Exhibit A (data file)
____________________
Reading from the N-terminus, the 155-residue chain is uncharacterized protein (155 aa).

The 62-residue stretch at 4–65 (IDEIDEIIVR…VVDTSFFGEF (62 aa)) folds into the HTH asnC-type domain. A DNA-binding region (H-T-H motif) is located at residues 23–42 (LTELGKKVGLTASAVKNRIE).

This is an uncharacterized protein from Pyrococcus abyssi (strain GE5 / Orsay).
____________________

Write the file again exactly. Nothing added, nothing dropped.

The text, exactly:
Reading from the N-terminus, the 155-residue chain is uncharacterized protein (155 aa).

The 62-residue stretch at 4–65 (IDEIDEIIVR…VVDTSFFGEF (62 aa)) folds into the HTH asnC-type domain. A DNA-binding region (H-T-H motif) is located at residues 23–42 (LTELGKKVGLTASAVKNRIE).

This is an uncharacterized protein from Pyrococcus abyssi (strain GE5 / Orsay).